'Leave the World Behind' Is Jenna's October Pick | Book Pulse

Leave the World Behind by Rumaan Alam is the October Read with Jenna pick. The Millions issues its Most Anticipated October preview. Predictions are out for the Nobel prize for literature, which will be announced on Thursday. Reflecting the huge fall book season, more than twenty reviews arrive today.

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The Huge Fall Book Season As Reflected In Reviews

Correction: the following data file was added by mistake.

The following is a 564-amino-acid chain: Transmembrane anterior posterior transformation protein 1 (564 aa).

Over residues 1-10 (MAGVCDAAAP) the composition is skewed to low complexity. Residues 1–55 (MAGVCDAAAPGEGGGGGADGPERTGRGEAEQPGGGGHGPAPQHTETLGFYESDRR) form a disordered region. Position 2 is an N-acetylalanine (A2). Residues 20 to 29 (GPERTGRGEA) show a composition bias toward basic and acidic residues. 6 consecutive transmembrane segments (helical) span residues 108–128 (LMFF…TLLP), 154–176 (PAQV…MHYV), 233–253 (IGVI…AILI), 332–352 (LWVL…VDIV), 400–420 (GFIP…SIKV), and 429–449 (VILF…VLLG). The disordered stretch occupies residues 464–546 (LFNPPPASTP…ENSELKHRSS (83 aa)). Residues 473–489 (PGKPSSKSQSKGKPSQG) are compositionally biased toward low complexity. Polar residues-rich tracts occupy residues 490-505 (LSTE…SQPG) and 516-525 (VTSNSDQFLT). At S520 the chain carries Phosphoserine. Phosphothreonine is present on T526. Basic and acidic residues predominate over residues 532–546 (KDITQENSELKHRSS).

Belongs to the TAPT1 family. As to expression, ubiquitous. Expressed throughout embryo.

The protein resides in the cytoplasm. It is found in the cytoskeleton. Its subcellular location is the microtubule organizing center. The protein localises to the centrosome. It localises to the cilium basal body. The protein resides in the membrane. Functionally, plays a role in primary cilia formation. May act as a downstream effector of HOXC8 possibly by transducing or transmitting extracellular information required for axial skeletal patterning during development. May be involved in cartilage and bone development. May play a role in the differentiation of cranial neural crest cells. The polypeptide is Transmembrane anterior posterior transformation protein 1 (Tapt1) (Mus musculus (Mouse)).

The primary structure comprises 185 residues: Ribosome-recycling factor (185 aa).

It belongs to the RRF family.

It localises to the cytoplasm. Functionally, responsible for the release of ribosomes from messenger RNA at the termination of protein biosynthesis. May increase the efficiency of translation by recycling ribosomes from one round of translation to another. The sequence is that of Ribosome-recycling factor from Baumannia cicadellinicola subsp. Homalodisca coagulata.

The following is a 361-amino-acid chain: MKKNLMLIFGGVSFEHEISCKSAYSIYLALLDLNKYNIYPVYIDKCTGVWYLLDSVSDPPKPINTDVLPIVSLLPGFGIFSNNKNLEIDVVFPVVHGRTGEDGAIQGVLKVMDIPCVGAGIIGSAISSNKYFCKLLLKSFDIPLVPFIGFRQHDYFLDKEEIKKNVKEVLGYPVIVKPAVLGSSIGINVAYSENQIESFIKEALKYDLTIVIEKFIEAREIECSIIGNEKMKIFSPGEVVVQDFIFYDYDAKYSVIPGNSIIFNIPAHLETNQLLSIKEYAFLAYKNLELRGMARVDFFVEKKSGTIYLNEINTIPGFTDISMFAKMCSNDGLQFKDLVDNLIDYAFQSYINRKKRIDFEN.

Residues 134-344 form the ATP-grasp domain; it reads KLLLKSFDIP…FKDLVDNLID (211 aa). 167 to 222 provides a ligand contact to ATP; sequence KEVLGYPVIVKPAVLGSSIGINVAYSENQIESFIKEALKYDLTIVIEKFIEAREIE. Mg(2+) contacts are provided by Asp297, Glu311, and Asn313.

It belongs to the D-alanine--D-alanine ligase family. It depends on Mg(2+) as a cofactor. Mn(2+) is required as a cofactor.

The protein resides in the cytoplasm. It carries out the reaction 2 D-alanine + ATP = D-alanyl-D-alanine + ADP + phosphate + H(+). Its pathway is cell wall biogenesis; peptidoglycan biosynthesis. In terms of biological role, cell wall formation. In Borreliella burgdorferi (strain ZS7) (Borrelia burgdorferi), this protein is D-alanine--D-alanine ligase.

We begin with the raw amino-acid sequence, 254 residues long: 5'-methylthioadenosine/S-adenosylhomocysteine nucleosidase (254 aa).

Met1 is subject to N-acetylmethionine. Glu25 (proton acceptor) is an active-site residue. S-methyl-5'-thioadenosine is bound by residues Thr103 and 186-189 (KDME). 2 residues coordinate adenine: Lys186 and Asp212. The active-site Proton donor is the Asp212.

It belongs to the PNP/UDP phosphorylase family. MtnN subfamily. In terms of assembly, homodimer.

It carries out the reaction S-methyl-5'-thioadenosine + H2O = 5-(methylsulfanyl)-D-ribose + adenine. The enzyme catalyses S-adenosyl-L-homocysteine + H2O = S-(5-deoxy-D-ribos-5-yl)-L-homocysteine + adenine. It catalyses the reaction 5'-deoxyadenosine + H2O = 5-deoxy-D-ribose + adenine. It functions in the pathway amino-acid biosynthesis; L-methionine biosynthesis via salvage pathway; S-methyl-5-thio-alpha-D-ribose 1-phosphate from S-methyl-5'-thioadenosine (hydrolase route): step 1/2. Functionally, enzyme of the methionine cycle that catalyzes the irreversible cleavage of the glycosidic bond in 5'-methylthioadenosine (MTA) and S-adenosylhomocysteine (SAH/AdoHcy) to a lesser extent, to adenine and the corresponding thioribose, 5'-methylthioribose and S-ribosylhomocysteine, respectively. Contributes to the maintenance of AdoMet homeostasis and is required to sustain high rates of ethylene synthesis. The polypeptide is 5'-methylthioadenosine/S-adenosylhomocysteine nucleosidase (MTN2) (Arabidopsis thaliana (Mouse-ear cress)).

The NYT reviews The Searcher by Tana French (Viking: Penguin; LJ starred review): “not her most accessible but not to be missed. It’s unusually contemplative and visual, as if she literally needed this breath of fresh air.” Also, Leave the World Behind by Rumaan Alam (Ecco: Harper): “he lobs a prescient accusation: Faced with the end of the world, you wouldn’t do a damn thing.” Magic Lessons: The Prequel to Practical Magic by Alice Hoffman (S. & S.) :"Storytelling is in Hoffman’s bones, and the skill with which she dispenses information and compresses time, so that a year passes in a sentence, so that a tragedy witnessed becomes the propeller for a hundred-page subplot, is (forgive me) bewitching.” Missionaries by Phil Klay (Penguin): “a courageous book: It doesn’t shy away, as so much fiction does, from the real world of local politics, often including real names and events, never making any concessions to a reader’s potential impatience with all things foreign. It never simplifies; it doesn’t even try to streamline the situation.” Cuyahoga by Pete Beatty (Scribner: S. & S.): “revels in fabulizing a region he clearly knows and loves, while the reader is left to stew over the aftermath, over what home and memory and myth carry forth after the fire.” Earthlings by Sayaka Murata, translated by Ginny Tapley Takemori (Grove): “Murata’s presentation of alienation as a natural response to the pressures of conformity may not give us much that wasn’t on offer in, say, European existentialist writing of nearly a century ago. The strength of her voice lies in the faux-naïf lens through which she filters her dark view of humankind: We earthlings are sad, truncated bots, shuffling through the world in a dream of confusion.” The Hole by Hiroko Oyamada, translated by David Boyd (New Directions: W.W. Norton): “sparse and frightening.” Mad at the World: A Life of John Steinbeck by William Souder (W.W. Norton): “admiring new biography, believes Steinbeck should get another, sympathetic look.” The Zealot and the Emancipator: John Brown, Abraham Lincoln, and the Struggle for American Freedom by H. W. Brands (Doubleday: Random House): “builds on strengths long evident in Brands’s books, combining expert storytelling with thoughtful interpretation vividly to render major events through the lives of the chief participants.” War: How Conflict Shaped Us by Margaret MacMillan (Random House): “richly eclectic discussion of how culture and society have been molded by warfare throughout history.” Bland Fanatics: Liberals, Race, and Empire by Pankaj Mishra (FSG: Macmillan): “In a lacerating introduction and 16 acidic chapters adapted from articles [previously] published … Mishra artfully pummels liberalism’s Grand Narrative.” Ten Lessons for a Post-Pandemic World by Fareed Zakaria (W.W. Norton): “employs a wide lens, drawing on governance, economics and culture. Call it ‘applied history’.” The Blessing and the Curse: The Jewish People and Their Books in the Twentieth Century by Adam Kirsch (W.W Norton; LJ starred review): “Kirsch’s essays are expertly made, each one deftly including just enough historical context, healthy portions of summary and exposition, and the lightest sprinkling of interpretation and evaluation.” The Tangled Web We Weave: Inside The Shadow System That Shapes the Internet by James Ball (Melville House: Random House): “nimble and persuasive.” Eleanor by David Michaelis (S. & S.): “the first major single-volume biography in more than half a century, and a terrific resource for people who aren’t ready to tackle Blanche Wiesen Cook’s heroic three-volume work.” The Lenin Plot: The Unknown Story of America's War Against Russia by Barnes Carr (Pegasus: S. & S.): “entertaining new study … a welcome corrective.” A Peculiar Indifference: The Neglected Toll of Violence on Black America by Elliott Currie (Metropolitan Books: Macmillan): “a smart, timely, deeply disturbing and essential book.” Nothing Like I Imagined (Except for Sometimes) by Mindy Kaling (Audible): “watching, reading and listening to Kaling’s voice is a comforting cure-all, an honest and optimistic antidote to all of life’s woes.” Lastly, a dual review headlined “Does an Intellectual History of the Trump Era Exist? It Does Now.”